Thanks for sharing all this valuable information, friends. I’ve been giving friends free readings in exchange for feedback, but I fell it’s about time to start doing it as a paid job. I have twin babies and the email reading format seems just great for me: I can work when my babies fall asleep, I can deliver the reading in silence with my girls near me, aaaaand I’m a bit shy, so this way I can feel “safe” and not “exposed”. Sounds great to me! In my country, as far as I’ve learned, the email reading format is not common. I’d love to ask some advice on how to “introduce” this type of reading. People here expect you to go to their home to do the reading, or that you have an office to receive them. How did/do you explain your querents the type of reading you do? Would anybody share with me a link to their website or blog where I can read different ways of introducing this type of reading? Hope I’ve conveyed my ideas clearly, excuse me if not, since English is not my mother tongue :) Thank you! <3

  6. Charlotte says:

    Thanks for this great article/discussion. I’ve been offering email readings for about a year now, and my clients love them. There is something about the written format and keepsake PDF they can return to over and over again that has long lasting power. But, I am struggling with it because email readings take so much of my time. Often about 4x as long as a video reading. I don’t feel right charging more for an email reading that has 5 cards, for example, than a live reading that includes a 9-card spread, but in reality the first will take longer. So I am thinking of transitioning to all video and getting rid of the written format. I don’t really want to, but I just can’t seem to cut the time down to make it workable for me. Even when I focus and close down email/social/phone. Anyone else been through this?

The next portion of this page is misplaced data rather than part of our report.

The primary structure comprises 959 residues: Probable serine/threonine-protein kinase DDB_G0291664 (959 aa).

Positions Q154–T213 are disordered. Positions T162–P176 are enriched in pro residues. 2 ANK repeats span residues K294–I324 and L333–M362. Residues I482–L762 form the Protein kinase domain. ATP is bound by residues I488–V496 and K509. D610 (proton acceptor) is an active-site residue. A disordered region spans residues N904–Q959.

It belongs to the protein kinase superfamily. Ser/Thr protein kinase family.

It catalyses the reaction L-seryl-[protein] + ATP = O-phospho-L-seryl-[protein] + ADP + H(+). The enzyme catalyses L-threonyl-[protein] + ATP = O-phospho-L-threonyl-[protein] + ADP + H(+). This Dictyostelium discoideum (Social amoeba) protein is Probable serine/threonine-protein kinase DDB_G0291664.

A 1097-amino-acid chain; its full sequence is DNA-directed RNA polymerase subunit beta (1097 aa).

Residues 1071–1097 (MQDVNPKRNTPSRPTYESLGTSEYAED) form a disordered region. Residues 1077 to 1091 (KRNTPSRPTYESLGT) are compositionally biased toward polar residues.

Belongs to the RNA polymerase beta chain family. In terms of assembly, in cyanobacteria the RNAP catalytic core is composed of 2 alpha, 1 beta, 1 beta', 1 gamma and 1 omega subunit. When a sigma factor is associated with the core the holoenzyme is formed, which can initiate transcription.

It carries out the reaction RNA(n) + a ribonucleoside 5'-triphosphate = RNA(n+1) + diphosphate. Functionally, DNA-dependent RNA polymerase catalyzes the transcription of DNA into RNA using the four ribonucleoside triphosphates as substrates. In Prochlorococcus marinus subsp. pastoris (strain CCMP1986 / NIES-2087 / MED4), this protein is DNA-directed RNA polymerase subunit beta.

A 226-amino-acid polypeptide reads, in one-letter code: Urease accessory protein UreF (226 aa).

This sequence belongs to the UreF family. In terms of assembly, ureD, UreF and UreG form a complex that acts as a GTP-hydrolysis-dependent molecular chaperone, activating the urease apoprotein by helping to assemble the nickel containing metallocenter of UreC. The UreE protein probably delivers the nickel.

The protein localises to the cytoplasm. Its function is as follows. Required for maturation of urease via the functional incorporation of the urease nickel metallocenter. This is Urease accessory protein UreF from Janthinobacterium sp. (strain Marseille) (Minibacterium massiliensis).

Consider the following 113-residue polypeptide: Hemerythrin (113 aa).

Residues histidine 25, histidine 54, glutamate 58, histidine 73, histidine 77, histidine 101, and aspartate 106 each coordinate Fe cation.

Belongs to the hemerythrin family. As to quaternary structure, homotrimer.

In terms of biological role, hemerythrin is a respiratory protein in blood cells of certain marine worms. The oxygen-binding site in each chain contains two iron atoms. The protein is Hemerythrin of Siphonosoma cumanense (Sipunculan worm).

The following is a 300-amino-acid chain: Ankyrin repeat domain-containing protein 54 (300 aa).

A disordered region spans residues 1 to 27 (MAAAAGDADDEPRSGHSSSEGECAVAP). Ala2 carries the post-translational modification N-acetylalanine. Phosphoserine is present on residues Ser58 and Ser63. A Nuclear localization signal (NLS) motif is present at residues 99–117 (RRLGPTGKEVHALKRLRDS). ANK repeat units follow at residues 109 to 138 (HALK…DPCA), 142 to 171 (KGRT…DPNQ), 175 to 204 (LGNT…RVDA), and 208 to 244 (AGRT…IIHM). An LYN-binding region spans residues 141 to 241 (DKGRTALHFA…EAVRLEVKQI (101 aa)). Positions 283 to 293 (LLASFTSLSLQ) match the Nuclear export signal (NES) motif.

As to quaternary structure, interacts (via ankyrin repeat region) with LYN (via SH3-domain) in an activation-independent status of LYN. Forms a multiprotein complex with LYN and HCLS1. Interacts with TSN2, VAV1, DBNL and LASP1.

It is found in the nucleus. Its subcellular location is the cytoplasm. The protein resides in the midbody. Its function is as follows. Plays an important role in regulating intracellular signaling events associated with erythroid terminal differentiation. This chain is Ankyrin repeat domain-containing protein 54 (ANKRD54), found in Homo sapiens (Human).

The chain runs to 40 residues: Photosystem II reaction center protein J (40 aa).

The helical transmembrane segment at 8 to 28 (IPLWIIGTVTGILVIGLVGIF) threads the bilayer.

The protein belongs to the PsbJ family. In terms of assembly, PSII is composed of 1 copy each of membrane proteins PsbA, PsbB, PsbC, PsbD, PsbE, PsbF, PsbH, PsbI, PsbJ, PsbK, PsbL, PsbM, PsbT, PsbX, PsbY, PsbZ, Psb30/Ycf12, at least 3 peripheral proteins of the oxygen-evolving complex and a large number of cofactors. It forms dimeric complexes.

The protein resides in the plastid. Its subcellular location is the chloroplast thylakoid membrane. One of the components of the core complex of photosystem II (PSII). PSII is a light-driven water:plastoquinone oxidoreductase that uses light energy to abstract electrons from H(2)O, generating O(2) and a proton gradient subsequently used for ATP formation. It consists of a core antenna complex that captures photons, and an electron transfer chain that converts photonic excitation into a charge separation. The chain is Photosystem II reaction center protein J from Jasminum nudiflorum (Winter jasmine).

• Beth
      Beth says:

      Yes, written readings sure do take some time I find! For me that’s part of the cost, as I said, remember that clients are paying for your time (which includes the skills you can deliver in that time) and charge accordingly. What is an hour of your time worth, what is half an hour worth, etc. If you can’t make the price you’d need to charge feel right, then you’re probably right to switch to a swifter format.

      Theresa’s method of just one paragraph per card is another approach – so her email readings are much more concise and thus quicker to do.

    • Karen Grace Aung says:

      Hi Charlotte. If you Google “Voice to Text” or “Speech Recognition Software” lots of options will come up for software you can install and then when you speak, it turns it into text! Now, I’m not qualified to advise any particular ones, as I’ve only just had the idea to look into it. but if it’s helpful.. I’m happy! xx

  7. Fred says:

    What a fantastic article!!! I’ve been a tarot reader off-and-on for 30+ years now. Mainly face-to-face, for friends, and clients.

    I’ve always felt some what daunted by email readings. Last year as a fund raiser for a Divination Suite at PantheaCon I offered year readings as a perk. I wound up doing audio recordings for the folks that got year readings. My stream of consciousness comes out of my mouth much easier than typing it up, LOL.